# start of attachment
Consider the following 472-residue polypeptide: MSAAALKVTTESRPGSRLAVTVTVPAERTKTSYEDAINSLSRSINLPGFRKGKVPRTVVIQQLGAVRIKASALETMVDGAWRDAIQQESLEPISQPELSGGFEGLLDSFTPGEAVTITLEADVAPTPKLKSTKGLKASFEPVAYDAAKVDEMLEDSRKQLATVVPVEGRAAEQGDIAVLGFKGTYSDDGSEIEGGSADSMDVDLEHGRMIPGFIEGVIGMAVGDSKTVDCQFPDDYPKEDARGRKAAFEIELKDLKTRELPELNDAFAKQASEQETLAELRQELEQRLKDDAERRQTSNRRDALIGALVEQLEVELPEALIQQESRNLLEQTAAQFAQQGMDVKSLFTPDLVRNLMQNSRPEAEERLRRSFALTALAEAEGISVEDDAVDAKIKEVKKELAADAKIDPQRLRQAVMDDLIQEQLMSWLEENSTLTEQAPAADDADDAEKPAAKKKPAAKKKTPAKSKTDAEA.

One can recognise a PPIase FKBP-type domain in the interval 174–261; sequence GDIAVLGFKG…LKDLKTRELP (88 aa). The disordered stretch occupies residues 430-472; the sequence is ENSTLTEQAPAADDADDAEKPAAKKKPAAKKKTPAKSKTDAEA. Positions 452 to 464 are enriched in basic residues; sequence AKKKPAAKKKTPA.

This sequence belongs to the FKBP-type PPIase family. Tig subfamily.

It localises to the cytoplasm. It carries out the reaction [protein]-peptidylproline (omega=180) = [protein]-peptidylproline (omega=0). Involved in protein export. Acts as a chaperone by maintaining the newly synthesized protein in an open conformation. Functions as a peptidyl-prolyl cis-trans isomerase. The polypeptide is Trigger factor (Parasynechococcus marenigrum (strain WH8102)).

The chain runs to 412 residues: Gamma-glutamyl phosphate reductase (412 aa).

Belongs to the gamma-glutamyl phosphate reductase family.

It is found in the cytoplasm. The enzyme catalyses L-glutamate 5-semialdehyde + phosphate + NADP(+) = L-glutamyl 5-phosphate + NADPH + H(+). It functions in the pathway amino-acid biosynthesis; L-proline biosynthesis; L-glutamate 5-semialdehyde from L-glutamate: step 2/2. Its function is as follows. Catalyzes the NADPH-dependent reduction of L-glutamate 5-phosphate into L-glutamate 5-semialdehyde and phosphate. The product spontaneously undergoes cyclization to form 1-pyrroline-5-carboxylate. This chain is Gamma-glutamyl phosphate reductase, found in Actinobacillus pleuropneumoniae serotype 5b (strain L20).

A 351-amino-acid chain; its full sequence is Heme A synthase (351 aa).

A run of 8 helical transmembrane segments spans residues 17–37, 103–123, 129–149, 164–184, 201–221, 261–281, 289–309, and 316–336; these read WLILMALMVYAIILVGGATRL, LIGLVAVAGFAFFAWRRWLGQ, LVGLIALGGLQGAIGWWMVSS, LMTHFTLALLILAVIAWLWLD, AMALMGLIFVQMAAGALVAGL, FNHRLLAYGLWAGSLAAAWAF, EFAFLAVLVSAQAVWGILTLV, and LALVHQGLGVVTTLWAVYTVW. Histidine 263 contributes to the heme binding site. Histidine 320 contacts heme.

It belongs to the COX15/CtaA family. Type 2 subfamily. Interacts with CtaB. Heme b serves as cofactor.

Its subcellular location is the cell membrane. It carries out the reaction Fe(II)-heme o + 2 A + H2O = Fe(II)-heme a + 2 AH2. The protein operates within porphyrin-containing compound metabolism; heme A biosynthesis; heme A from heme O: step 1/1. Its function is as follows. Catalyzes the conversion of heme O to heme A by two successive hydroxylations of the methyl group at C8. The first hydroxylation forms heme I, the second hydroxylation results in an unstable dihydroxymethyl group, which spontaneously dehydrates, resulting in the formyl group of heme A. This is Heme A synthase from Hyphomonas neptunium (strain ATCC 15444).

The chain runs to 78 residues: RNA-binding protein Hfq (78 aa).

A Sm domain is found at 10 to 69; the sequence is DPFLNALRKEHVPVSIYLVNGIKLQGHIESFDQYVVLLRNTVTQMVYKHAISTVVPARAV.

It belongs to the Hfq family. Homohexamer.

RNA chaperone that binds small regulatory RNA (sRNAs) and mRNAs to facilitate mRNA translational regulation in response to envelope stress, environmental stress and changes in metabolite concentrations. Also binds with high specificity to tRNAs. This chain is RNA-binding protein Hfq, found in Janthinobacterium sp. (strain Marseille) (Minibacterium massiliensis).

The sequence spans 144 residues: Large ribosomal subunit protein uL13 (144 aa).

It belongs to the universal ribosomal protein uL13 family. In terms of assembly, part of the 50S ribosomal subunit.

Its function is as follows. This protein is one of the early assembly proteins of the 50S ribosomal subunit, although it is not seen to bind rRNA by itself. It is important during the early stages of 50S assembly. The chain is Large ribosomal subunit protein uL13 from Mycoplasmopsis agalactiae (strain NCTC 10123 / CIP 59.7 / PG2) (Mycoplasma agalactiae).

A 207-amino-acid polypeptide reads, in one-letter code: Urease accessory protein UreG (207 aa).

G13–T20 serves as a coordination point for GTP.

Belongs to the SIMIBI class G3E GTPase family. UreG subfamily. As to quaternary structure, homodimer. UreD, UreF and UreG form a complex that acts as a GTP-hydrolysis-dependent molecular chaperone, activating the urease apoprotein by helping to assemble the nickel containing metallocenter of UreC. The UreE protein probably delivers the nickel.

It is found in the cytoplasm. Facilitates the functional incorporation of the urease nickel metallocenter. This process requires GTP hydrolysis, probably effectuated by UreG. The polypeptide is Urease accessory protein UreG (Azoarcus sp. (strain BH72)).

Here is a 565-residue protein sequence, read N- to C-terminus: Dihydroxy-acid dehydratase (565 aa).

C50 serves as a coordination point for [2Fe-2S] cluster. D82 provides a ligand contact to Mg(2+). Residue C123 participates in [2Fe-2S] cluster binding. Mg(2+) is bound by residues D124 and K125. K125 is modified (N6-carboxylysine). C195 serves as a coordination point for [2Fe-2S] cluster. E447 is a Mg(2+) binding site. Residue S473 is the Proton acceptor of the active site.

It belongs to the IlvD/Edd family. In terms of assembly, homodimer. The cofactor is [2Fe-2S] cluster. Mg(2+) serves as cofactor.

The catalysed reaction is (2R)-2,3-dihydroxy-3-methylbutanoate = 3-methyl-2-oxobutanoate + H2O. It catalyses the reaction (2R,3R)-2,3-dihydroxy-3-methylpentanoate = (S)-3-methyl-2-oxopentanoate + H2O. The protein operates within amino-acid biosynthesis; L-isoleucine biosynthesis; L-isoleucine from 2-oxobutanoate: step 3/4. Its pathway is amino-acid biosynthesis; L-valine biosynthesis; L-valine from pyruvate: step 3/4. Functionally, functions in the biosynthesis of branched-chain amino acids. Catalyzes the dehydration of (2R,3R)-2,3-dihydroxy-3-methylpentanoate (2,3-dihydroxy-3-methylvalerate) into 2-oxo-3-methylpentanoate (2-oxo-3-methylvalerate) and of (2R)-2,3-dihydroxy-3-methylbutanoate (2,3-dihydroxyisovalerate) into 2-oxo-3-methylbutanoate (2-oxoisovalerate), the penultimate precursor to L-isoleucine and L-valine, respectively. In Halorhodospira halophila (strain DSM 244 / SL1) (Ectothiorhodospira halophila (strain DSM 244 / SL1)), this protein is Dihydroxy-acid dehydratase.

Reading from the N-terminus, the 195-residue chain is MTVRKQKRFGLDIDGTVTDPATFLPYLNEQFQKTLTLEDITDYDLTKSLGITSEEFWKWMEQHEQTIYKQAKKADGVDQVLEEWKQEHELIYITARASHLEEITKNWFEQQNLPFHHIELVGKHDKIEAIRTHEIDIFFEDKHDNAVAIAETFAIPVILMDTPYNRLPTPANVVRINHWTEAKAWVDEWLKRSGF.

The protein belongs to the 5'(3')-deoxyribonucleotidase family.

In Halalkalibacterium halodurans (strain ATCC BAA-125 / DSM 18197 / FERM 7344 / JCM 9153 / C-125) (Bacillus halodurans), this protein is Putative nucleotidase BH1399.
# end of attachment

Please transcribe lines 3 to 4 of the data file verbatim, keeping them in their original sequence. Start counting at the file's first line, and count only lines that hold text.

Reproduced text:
This sequence belongs to the FKBP-type PPIase family. Tig subfamily.

It localises to the cytoplasm. It carries out the reaction [protein]-peptidylproline (omega=180) = [protein]-peptidylproline (omega=0). Involved in protein export. Acts as a chaperone by maintaining the newly synthesized protein in an open conformation. Functions as a peptidyl-prolyl cis-trans isomerase. The polypeptide is Trigger factor (Parasynechococcus marenigrum (strain WH8102)).